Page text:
The influence of the gut-brain axis on inflammatory bowel disease (IBD) has been highlighted in many studies, which indicate the potential of psychological therapies being effective in treating people with IBD. However, the available data on this effect is conflicting.
In a recent meta-analysis published in Lancet Gastroenterology and Hepatology, scientists update a previous systematic review and meta-analysis to understand whether the inclusion of more recent randomized controlled trials (RCTs) projected better effectiveness of psychological therapies in treating people with IBD.
Study: Efficacy of psychological therapies in people with inflammatory bowel disease: a systematic review and meta-analysis. Image Credit: LightField Studios / Shutterstock.com
IBD is a chronic gastrointestinal condition that can be further subdivided into Crohn’s disease and ulcerative colitis. An increased prevalence of IBD has been observed throughout Europe and North America. Some key factors involved in the development of IBD include reduced integrity of the intestinal barrier, microbial dysbiosis, and immunological dysfunction within the gut.
The gut-brain axis is a bidirectional communication system through which the gut and brain communicate. Recently, several studies have emphasized the importance of the gut-brain axis on psychological health and the prognosis of IBD.
Many individuals with IBD develop symptoms of anxiety or depression. IBD patients with these psychological symptoms are more likely to experience adverse disease outcomes as compared to IBD patients without these symptoms.
There remains a lack of studies regarding the efficacy of psychological therapies targeted to the gut-brain axis to alleviate IBD symptoms. Further, it remains unclear whether these therapies positively influence disease activity and improve the psychological health of IBD patients.
Although numerous RCTs have assessed the efficacy of various psychological therapies, such as gut-directed hypnotherapy and cognitive behavioral therapy (CBT), the sample size of these studies has been small and were associated with conflicting results.
The authors of the current study previously published a systematic review and meta-analysis on the efficacy of psychological therapies in people with IBD, wherein they considered all RCTs published until 2016. Notably, this meta-analysis failed to identify any long-term positive effect of psychological therapies on IBD activity or psychological health.
About the study
After publication of the aforementioned meta-analysis, numerous RCTs have been conducted on this topic. In this updated review, the authors consider the most recent publications to assess how psychological therapies influence IBD activity, quality of life, and psychological health of patients.
All relevant studies were obtained from MEDLINE, Embase Classic, PsychINFO, Embase, and the Cochrane Central Register of Controlled Trials. From these databases, studies published between January 1, 2016, and April 30, 2023 were selected for the analysis.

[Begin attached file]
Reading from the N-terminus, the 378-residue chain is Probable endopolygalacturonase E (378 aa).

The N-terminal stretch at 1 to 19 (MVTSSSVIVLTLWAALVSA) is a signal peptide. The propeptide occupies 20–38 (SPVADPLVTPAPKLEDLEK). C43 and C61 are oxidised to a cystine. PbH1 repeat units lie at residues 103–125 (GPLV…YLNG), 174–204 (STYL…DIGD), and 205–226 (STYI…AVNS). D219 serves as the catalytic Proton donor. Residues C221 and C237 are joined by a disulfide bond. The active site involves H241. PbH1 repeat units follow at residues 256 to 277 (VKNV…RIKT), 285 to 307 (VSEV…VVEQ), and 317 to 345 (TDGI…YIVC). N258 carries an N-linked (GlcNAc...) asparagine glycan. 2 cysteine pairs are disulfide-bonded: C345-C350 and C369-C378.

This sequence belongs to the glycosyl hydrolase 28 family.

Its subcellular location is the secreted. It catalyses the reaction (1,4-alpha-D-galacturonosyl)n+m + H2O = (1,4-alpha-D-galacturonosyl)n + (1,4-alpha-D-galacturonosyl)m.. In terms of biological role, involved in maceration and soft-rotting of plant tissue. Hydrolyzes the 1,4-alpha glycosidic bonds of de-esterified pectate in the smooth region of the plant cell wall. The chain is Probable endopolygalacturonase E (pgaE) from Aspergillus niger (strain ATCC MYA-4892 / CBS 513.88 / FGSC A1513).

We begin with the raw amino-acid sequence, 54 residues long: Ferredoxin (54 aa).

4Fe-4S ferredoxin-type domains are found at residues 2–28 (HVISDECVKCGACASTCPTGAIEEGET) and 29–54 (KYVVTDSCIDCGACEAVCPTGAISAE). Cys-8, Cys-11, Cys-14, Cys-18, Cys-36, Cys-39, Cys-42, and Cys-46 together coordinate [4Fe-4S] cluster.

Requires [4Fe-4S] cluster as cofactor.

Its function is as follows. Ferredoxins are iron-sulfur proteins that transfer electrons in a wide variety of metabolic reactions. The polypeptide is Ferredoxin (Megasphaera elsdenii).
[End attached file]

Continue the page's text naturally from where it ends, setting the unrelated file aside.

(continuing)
For this systematic review and meta-analysis, conference proceedings were also considered. Studies related to adults with an endoscopically, radiologically, or histologically confirmed diagnosis of IBD and were subjected to psychological therapies were considered.
A total of 469 new studies were identified in the updated literature search, 11 of which met all eligibility criteria. Fourteen additional studies were included from a previous meta-analysis that was published in 2017. Taken together, the current systematic review and meta-analysis considered a total of 25 RCTs, all of which were at a high risk of bias.
Only one study evaluated the efficacy of psychological therapy in people who were clinically diagnosed with IBD, which prevented researchers from making a definitive conclusion about the effect. Furthermore, few studies investigated the effects of psychological therapy on psychological health and revealed no significant benefit except for mild improvement in anxiety scores.
Psychological therapies did not have any effect on the risk of relapse of IBD activity, nor did these treatments alleviate clinical disease activity indices in individuals with quiescent IBD. However, this treatment exhibited positive outcomes on other symptoms such as depression, anxiety, and stress scores in individuals with quiescent IBD.
The positive effect of psychological therapies, particularly on anxiety and stress scores, persisted until the final follow-up in people with quiescent IBD. However, a similar level of persistent improvement was not observed for depression scores.
Most of the observed effects of psychological therapies were small to moderate. Nevertheless, the strongest effect of psychological therapies was observed in RCTs of third-wave therapies that included acceptance, mindfulness, and value-focused approaches.
A mild to moderate improvement was observed in the quality of life of people with IBD who underwent psychological therapies. However, these improvements were not statistically significant at the final follow-up.
The current systematic review and meta-analysis indicated that psychological therapies provide short-term improvements in stress, anxiety, depression, and quality-of-life scores in individuals with quiescent IBD. However, these therapies did not improve disease activity indices nor prevented relapse of disease activity.
- Riggott, C., Mikocka-Walus, A., Gracie, D. J., & Ford, A. C. (2023) Efficacy of psychological therapies in people with inflammatory bowel disease: a systematic review and meta-analysis. Lancet Gastroenterology and Hepatology. doi:10.1016/S2468-1253(23)00186-3